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Panel Often Down for Count


It's hard to get a quorum for meetings of the Significant Ecological Areas Technical Advisory Committee, also known as SEATAC. Keeping a quorum is harder still, because members sometimes must excuse themselves to avoid conflicts of interest.

The obscure panel's seven members advise planning officials on development projects in the county's 61 Significant Ecological Areas and recommend design features to reduce environmental damage.

SEATAC recommendations are based partly on biota reports submitted by consultants hired by developers. But in many cases, SEATAC members, four of whom are full- or part-time environmental consultants, must disqualify themselves because they have financial ties to the consulting firms submitting the reports.

Most of the conflicts involve a single SEATAC member: the panel's current chairman, Dick Friesen.

Friesen, a biologist, works for Michael Brandman Associates, a large environmental consulting firm based in Santa Ana that is retained on some of the biggest projects planned for Significant Ecological Areas.

So many developers hire Brandman that Friesen must excuse himself at least once at almost every meeting. He was particularly silent at a June, 1989, meeting when six projects were discussed, four involving Brandman.

Friesen is highly regarded by fellow panel members and county planning staff who serve as liaisons to SEATAC.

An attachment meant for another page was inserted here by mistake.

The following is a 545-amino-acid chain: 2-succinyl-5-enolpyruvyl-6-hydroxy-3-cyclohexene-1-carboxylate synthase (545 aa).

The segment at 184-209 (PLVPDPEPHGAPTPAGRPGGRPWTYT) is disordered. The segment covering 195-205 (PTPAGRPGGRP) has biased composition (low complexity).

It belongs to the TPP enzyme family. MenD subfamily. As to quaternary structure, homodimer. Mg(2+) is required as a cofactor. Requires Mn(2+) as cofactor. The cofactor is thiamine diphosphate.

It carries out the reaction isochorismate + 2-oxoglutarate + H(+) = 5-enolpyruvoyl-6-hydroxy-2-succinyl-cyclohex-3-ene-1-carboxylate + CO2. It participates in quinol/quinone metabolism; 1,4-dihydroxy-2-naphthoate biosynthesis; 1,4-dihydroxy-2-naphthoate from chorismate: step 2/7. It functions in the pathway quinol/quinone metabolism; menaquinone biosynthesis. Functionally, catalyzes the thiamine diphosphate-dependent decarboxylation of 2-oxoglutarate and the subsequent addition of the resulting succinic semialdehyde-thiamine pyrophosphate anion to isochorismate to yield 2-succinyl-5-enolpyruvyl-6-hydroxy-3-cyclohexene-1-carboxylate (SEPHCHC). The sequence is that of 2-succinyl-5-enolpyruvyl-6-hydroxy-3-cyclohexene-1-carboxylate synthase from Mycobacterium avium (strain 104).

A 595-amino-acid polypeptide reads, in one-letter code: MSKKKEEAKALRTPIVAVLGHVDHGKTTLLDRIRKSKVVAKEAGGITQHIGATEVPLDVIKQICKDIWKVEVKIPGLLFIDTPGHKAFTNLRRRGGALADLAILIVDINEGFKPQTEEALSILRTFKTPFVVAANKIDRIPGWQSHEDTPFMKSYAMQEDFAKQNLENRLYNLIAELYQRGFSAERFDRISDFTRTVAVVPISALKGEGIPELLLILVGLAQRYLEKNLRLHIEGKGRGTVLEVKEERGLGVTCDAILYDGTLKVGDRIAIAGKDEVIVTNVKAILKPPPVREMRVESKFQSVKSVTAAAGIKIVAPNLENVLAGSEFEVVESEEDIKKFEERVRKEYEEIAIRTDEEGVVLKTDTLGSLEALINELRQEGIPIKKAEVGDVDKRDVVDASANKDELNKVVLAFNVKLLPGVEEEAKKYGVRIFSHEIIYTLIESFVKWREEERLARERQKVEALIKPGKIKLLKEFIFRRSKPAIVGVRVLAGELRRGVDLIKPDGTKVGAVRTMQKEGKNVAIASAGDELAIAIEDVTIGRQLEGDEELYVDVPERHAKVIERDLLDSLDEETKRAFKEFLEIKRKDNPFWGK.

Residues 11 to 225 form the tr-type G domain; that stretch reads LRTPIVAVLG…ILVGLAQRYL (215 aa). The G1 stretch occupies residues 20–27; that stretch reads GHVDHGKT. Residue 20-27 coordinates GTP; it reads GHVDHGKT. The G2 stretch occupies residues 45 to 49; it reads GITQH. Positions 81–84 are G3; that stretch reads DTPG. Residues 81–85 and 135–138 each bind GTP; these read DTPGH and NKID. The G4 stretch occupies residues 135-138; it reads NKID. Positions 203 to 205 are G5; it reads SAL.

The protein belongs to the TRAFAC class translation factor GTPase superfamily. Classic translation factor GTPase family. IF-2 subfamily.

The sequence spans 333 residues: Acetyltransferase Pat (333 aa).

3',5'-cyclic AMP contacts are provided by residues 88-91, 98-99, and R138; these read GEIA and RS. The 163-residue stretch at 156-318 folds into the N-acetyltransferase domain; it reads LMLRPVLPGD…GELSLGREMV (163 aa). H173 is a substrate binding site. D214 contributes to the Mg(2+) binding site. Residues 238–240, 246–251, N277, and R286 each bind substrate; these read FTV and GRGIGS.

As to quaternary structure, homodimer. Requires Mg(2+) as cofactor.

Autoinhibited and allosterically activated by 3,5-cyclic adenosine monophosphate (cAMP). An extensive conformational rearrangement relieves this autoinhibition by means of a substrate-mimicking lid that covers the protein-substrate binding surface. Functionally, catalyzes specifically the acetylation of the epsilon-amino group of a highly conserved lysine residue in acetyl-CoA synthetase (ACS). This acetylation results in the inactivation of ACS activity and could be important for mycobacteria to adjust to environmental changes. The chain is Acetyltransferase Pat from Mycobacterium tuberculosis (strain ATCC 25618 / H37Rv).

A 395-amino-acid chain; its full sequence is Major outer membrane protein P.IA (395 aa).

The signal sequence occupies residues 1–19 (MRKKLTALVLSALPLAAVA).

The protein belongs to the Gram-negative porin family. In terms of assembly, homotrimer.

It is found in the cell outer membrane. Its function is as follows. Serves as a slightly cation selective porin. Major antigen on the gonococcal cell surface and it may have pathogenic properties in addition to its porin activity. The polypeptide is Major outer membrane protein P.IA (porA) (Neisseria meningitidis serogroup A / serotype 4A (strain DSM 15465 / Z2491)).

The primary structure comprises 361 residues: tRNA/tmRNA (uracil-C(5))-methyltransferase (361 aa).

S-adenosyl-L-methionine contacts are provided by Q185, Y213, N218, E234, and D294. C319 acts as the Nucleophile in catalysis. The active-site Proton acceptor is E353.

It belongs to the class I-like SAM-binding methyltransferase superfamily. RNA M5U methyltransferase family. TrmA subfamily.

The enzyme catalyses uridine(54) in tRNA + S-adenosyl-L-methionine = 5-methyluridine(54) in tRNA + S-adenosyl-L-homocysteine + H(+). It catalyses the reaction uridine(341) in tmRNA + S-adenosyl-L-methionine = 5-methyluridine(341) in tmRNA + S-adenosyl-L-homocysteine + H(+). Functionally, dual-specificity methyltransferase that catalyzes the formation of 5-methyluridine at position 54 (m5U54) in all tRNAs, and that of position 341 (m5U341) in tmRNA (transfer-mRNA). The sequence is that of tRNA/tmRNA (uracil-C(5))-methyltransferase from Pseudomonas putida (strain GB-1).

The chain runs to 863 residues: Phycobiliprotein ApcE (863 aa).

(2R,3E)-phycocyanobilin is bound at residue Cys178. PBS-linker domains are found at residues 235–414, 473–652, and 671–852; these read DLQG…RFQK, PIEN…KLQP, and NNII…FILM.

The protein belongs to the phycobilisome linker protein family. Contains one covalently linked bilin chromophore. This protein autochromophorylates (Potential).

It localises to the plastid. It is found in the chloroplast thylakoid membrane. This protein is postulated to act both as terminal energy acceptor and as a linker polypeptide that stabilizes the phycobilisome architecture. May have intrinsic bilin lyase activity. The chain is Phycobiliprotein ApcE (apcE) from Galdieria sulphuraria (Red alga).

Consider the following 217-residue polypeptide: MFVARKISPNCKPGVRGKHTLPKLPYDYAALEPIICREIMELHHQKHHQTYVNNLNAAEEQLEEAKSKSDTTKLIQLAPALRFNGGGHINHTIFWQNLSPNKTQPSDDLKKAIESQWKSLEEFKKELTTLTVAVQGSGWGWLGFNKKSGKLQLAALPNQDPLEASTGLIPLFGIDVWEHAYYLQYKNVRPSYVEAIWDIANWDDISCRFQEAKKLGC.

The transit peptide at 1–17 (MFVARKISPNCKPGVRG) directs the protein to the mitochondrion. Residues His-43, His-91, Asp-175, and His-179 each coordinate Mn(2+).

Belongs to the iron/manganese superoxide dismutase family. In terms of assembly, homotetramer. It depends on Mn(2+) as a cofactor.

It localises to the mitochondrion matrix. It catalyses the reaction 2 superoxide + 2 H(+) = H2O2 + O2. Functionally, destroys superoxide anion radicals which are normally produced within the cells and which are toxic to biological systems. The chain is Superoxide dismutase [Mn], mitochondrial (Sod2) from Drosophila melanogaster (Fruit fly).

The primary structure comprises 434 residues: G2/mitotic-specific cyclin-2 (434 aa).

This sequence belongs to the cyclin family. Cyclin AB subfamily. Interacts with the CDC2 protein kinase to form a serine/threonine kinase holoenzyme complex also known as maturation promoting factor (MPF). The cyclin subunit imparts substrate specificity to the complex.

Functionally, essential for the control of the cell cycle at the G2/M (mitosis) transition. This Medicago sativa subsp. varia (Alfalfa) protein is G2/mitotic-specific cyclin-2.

SEATAC members are unpaid volunteers and there is no line forming to replace them, said Pamela Holt, a section head with the county Department of Regional Planning. Friesen's situation "is something that . . . we're monitoring closely," Holt said. Planners would "like to keep him a member as long as it isn't a problem,"

SEATAC member Gary Wallace, a botanist with the Los Angeles County Museum of Natural History, called Friesen a "crackerjack person" and said conflicts have "never been a problem at all."

A dissenting view, however, was expressed by Carlyle W. Hall Jr., a Los Angeles attorney who has sued the county several times in land-use disputes. He described the Friesen situation as unworkable.

"I'm sure the guy tries to do a good job, but it's a very obvious conflict," Hall said. Even when Friesen disqualifies himself, as chairman he has "some impact on the overall process implicitly, if not explicitly," Hall said.

Hall said it is also possible that some developers retain Brandman "because they know that the Brandman guy is chairman" of the committee.

"I can't help that perception, if that perception is there, but I don't think that's why people hire us," Friesen said. He said it is Brandman's size and prominence that ensures it a steady stream of clients.

Friesen said Brandman's clients do not get favorable treatment. "I think SEATAC is harder on us than they are on anybody else. . . . They expect more from us," he said.

On this point, the evidence is inconclusive.

During the past year, SEATAC drafted memos to county planners recommending rejection of two projects of Brandman clients that it regarded as highly destructive of ecological areas: a big housing and golf course project in the Valley Oaks Savannah area in Valencia and a residential tract in the Palo Comado area in Agoura.

On the other hand, a report prepared by Friesen on the impact of a project on an endangered species of ground squirrel in the Lovejoy Butte area in the Antelope Valley helped a developer win approval for a small subdivision there. Friesen recommended that the project be approved with the condition that the developer do a further study on the ground squirrel before getting a grading permit.

Friesen disqualified himself, SEATAC accepted his recommendation, and the project was approved last May.

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